According to a program note by director Rubén Polendo, House or How to Lose an Orchard in 90 Minutes or Less is inspired by "this moment of mass migration and displacement." However, this multidisciplinary work from experimental theater company Theater Mitu doesn't lean too hard on topicality. Instead, the piece plays like a tone poem about the broader concept of "home" — namely, the human desire for a place to settle down, and all the personal and historical implications surrounding that desire.
Anton Chekhov famously explored that desire in his play The Cherry Orchard, which revolved around the ultimately futile attempts by members of an aristocratic Russian family to save their precious, long-held estate. The creators of House have used that text as a springboard for this exploration of home. There are lengthy stretches in which many of the actors perform scenes directly from or inspired by the Chekhov play, and, like The Cherry Orchard, the piece itself is structured in four acts. As with many other Theater Mitu productions, such bits of conventional drama are then blended with original songs (most of them written by Ada Westfall, with lyrics made up of lines from the play), video (archival and original), and monologues adapted from interviews conducted by the creators.
It's in some of those interview-derived monologues that House brings The Cherry Orchard into our current moment. Justin Nestor delivers one monologue that refers directly to the kinds of loans that led to the 2007-10 subprime mortgage crisis, suggesting a modern-day equivalent to the class commentary in Chekhov's play. In another monologue, Isabella Uzcátegui alludes to the ongoing immigration debate in the US by articulating the mindset of an immigrant struggling to deal with feelings of rootlessness while trying to adapt to a new place and culture.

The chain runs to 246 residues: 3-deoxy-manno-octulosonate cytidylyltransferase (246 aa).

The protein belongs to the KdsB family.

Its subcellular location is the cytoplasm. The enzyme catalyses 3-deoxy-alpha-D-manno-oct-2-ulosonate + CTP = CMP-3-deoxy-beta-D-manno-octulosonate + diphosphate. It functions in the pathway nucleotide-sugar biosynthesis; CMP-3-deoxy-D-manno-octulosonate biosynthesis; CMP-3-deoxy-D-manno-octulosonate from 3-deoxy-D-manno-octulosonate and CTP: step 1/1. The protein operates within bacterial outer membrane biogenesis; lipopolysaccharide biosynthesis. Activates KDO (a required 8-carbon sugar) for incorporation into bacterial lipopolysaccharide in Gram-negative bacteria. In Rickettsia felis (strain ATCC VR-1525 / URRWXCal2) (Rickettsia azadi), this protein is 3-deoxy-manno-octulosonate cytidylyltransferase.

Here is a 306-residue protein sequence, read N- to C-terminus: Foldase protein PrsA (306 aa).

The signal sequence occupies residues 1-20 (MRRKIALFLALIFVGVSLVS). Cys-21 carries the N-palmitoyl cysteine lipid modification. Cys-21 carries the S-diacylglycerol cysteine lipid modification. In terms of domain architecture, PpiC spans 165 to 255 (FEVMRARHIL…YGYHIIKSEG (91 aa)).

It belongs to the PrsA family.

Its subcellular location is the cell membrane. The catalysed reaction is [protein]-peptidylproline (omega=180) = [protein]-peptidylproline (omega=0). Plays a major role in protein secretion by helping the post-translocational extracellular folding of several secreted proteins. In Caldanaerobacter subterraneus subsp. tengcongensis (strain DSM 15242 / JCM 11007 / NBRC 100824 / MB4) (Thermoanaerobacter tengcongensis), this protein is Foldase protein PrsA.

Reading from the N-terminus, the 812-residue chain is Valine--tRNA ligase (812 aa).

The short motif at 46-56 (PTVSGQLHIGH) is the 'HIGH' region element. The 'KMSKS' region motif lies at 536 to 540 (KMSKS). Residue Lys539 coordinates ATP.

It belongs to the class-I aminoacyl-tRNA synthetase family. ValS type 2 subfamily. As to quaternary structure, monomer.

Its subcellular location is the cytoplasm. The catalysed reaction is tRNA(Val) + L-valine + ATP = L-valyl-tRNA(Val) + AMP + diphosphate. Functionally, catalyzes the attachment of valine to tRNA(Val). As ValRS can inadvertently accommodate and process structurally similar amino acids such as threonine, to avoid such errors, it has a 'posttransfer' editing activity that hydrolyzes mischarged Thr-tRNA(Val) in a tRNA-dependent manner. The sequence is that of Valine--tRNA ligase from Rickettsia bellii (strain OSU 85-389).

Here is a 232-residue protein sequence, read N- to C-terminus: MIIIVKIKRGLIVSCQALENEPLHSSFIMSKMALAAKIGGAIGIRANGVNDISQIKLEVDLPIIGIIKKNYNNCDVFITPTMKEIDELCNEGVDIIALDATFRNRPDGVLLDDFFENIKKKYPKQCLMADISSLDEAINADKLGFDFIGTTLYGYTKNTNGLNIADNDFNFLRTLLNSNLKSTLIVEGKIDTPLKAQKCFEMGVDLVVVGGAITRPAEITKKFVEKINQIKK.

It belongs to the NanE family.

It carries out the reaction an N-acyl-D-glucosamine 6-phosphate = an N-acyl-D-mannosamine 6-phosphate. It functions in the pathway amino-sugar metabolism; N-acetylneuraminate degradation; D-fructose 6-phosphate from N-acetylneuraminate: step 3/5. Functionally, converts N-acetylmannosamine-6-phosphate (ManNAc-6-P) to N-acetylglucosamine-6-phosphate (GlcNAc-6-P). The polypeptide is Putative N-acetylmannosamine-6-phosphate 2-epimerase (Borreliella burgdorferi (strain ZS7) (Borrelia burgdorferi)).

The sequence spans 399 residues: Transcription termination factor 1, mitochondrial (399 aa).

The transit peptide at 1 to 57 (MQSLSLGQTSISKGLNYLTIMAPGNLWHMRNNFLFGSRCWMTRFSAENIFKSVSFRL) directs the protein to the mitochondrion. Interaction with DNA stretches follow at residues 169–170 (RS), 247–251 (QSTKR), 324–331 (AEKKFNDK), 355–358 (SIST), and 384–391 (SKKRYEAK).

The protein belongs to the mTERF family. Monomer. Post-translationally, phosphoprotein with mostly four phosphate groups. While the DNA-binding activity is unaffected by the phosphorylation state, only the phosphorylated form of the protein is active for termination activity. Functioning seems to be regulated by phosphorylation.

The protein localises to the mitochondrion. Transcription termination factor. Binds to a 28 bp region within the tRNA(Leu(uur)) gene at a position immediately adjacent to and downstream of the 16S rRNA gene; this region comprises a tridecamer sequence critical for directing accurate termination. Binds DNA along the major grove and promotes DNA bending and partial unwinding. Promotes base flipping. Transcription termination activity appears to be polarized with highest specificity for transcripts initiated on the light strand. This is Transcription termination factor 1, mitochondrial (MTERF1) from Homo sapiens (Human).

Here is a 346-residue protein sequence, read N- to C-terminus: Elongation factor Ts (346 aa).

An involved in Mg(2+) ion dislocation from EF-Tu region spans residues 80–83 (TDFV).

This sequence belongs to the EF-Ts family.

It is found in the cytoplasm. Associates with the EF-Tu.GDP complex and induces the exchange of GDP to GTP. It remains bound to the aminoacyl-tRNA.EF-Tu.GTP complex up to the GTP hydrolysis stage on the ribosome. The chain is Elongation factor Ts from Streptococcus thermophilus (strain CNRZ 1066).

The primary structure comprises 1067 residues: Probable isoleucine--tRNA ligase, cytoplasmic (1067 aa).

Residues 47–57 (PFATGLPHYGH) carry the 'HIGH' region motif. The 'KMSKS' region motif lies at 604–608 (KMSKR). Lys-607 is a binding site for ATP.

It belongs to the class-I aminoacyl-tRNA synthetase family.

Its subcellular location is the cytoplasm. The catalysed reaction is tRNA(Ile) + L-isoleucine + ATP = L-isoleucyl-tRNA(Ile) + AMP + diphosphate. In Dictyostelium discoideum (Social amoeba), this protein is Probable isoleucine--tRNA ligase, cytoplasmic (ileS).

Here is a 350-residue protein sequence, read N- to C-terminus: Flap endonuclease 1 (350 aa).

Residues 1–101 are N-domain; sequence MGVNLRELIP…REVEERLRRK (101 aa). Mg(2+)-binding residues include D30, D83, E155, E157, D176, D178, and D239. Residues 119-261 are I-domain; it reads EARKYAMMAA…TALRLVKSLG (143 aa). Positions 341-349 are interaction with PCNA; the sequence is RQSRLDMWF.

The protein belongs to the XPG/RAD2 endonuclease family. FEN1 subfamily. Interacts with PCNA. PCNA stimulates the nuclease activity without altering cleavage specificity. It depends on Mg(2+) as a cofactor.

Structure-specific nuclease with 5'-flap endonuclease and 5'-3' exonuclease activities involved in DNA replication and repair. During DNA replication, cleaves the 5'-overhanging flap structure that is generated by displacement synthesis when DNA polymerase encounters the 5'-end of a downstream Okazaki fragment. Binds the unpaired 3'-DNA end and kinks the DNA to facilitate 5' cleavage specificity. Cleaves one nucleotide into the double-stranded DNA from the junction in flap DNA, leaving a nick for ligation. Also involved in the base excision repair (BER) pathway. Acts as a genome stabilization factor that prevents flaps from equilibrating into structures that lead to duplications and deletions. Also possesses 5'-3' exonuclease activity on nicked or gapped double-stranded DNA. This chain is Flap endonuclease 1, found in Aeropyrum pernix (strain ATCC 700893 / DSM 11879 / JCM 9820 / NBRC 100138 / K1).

All of these elements are presented in a heady multimedia mosaic that can initially overwhelm the senses. Thankfully, House feels less overstuffed than Theater Mitu's last piece, Remnant, which buried an insightful look at wartime PTSD under one too many technological layers. Grounding House in The Cherry Orchard gives it a solid foundation for its wilder bits of formal experimentation. A feeling of melancholy consistently peeks through — a longing for stability that vibrates throughout the work in Westfall's wistful songs, Alex Hawthorn's droning sound design, and an elaborate set that features a whole house without walls and only the wooden frames visible as its centerpiece (Hawthorn, Nestor, Polendo, and Scott Spahr are credited as lead architectural installers).
The production's biggest disappointment is the glaring absence of Polendo's promised incorporation of Nobuhiko Obayashi's 1977 horror film House. There's barely any evidence of that great cult classic in the finished work beyond a pastoral backdrop inspired by a similar image in the film, and a sample from the film's soundtrack in Westfall's closing song, "Life Here Has Ended." Similar to The Cherry Orchard, Obayashi's wackily trippy film is also partly about a young girl's lingering grief over her late mother's death, with the whole film functioning as her cathartic and destructive journey toward a sense of normalcy. It's a shame the creators couldn't work Obayashi's film more directly into the piece, but that's hardly enough to detract from an otherwise thought-provoking and viscerally evocative whole.